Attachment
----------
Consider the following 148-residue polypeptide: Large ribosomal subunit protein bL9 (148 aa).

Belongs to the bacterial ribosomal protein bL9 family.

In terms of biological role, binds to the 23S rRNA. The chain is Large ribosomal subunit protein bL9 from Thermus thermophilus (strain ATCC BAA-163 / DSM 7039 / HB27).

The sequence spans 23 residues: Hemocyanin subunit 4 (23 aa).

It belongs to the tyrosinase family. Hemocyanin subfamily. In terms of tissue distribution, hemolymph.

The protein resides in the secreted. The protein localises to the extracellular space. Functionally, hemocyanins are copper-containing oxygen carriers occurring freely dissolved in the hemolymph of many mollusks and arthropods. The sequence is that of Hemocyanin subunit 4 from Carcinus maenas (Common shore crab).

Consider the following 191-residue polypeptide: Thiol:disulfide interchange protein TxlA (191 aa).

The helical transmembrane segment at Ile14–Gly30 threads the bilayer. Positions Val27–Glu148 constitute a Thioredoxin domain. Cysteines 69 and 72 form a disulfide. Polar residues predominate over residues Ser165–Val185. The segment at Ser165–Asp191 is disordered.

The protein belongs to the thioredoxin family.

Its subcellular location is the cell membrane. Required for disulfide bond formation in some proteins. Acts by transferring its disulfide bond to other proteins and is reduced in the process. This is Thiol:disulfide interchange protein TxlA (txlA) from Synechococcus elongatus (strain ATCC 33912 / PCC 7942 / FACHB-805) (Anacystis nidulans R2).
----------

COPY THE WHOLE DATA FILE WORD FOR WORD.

Consider the following 148-residue polypeptide: Large ribosomal subunit protein bL9 (148 aa).

Belongs to the bacterial ribosomal protein bL9 family.

In terms of biological role, binds to the 23S rRNA. The chain is Large ribosomal subunit protein bL9 from Thermus thermophilus (strain ATCC BAA-163 / DSM 7039 / HB27).

The sequence spans 23 residues: Hemocyanin subunit 4 (23 aa).

It belongs to the tyrosinase family. Hemocyanin subfamily. In terms of tissue distribution, hemolymph.

The protein resides in the secreted. The protein localises to the extracellular space. Functionally, hemocyanins are copper-containing oxygen carriers occurring freely dissolved in the hemolymph of many mollusks and arthropods. The sequence is that of Hemocyanin subunit 4 from Carcinus maenas (Common shore crab).

Consider the following 191-residue polypeptide: Thiol:disulfide interchange protein TxlA (191 aa).

The helical transmembrane segment at Ile14–Gly30 threads the bilayer. Positions Val27–Glu148 constitute a Thioredoxin domain. Cysteines 69 and 72 form a disulfide. Polar residues predominate over residues Ser165–Val185. The segment at Ser165–Asp191 is disordered.

The protein belongs to the thioredoxin family.

Its subcellular location is the cell membrane. Required for disulfide bond formation in some proteins. Acts by transferring its disulfide bond to other proteins and is reduced in the process. This is Thiol:disulfide interchange protein TxlA (txlA) from Synechococcus elongatus (strain ATCC 33912 / PCC 7942 / FACHB-805) (Anacystis nidulans R2).